copy the linklink copied!9.3. Asset and interest disclosure system

An effective asset and interest disclosure system can support integrity, transparency and accountability. Depending on their design, declaration forms can be used either to identify, manage and sanction a conflict of interest by determining, for example, whether a public servant’s decision has been compromised by a private interest. They may also be designed to detect illicit enrichment. Information can be collected for both purposes (de Michele and Dassen, 2018). In addition, by making the asset and interest declarations public, the government shows its commitment to transparency and enables accountability by allowing public scrutiny. Comparative empirical evidence has demonstrated the positive effect that a system of declarations can have on a country’s ability to control corruption (Vargas and Schlutz, 2016).

Verifying the accuracy of public officials’ declarations is necessary to ensure that declarations are a useful tool to detect conflict of interest and/or illicit enrichment. If public officials perceive that declarations are not verified, the disclosure system will likely end up as a “tick the box” activity, which undermines confidence in the government’s commitment to the integrity system (OECD, 2017).

All LAC countries, with the exception of Uruguay, cross-check data from the declarations with other databases. Business registers, vehicle registers, previous asset declarations and land registers are the most used ones. Six countries also cross-check with civil registers and another six compare declarations with data from bank accounts. Other sources, such as tax declarations, public foreign databases and data from financial intelligence units are less common. Triangulating data automatically strengthens the verification process as a higher number of declarations can be scrutinised. However, only Argentina, Chile and Peru perform some automatic checks, and among these, only Chile does so for more than one database.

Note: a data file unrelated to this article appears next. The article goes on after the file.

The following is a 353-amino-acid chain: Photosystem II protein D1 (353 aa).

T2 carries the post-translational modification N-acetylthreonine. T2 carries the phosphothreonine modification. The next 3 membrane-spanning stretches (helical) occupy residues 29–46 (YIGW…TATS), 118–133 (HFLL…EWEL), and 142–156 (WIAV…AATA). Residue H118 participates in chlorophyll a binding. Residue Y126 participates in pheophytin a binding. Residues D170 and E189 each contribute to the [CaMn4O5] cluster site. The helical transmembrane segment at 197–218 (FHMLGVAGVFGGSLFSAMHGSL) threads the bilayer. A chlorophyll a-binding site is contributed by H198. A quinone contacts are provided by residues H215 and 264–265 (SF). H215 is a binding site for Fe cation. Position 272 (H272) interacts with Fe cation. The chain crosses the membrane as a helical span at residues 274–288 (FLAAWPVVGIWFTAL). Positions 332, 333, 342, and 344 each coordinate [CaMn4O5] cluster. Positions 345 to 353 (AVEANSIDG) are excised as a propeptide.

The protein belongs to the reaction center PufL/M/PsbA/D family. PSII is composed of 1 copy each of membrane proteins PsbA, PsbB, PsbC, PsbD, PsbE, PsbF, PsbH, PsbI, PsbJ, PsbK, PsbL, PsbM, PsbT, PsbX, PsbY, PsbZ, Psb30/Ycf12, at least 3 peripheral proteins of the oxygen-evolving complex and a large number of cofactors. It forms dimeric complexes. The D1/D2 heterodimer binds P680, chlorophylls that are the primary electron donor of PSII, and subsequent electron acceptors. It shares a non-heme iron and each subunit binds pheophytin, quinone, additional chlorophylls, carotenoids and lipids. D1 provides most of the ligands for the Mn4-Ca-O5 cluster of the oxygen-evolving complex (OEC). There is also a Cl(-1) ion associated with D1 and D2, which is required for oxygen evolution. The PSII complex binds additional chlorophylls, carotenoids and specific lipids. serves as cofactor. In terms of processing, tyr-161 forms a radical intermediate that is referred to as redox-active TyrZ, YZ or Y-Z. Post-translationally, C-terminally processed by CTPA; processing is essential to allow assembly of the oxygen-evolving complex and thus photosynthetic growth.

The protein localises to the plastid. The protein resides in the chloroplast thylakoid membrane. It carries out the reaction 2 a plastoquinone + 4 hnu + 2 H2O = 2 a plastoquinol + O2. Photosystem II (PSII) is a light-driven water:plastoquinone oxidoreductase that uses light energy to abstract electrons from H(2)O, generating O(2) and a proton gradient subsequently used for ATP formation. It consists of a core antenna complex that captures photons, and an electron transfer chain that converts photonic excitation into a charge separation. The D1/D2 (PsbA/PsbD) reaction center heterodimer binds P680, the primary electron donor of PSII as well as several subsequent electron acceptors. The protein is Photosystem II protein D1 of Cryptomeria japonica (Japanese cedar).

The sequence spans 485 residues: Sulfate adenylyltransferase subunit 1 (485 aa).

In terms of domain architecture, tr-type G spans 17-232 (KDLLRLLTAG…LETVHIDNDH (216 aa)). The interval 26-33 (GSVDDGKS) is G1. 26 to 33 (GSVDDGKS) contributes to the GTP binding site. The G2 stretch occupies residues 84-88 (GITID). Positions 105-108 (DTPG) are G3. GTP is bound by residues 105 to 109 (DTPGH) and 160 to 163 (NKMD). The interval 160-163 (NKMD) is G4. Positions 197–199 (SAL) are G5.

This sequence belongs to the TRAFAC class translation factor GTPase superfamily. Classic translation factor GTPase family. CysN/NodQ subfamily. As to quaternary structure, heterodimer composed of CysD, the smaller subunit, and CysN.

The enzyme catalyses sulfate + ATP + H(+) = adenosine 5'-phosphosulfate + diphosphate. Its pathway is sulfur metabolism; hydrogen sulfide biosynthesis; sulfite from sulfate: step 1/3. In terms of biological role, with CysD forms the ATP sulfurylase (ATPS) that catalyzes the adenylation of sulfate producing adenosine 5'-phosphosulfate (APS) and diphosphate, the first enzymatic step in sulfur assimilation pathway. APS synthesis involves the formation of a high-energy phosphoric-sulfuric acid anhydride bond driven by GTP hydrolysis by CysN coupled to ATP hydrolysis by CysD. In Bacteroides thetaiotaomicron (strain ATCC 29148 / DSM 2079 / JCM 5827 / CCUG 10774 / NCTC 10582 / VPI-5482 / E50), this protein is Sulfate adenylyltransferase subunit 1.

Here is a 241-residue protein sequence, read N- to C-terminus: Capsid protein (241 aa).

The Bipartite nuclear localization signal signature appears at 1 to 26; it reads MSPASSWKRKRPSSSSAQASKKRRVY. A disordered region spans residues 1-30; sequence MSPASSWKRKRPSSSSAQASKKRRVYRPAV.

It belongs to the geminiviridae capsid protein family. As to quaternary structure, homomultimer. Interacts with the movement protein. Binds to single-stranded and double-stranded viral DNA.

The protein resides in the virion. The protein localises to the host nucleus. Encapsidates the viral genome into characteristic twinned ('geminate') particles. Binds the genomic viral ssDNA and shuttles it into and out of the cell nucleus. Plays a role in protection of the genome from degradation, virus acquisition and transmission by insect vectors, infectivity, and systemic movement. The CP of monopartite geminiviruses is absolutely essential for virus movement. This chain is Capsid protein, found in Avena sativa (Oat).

The robustness of the asset and interest disclosure system depends on specifically defining who must disclose and the type of information required, both based on an at-risk approach and taking into account the system’s overall objective. This robustness also depends on making as much data as possible public (except for confidential data, such as bank account information), on ensuring effective verification and sanction mechanisms and on having follow-up mechanisms and guidance in place to manage conflicts of interest (if that is the objective of the system), among others.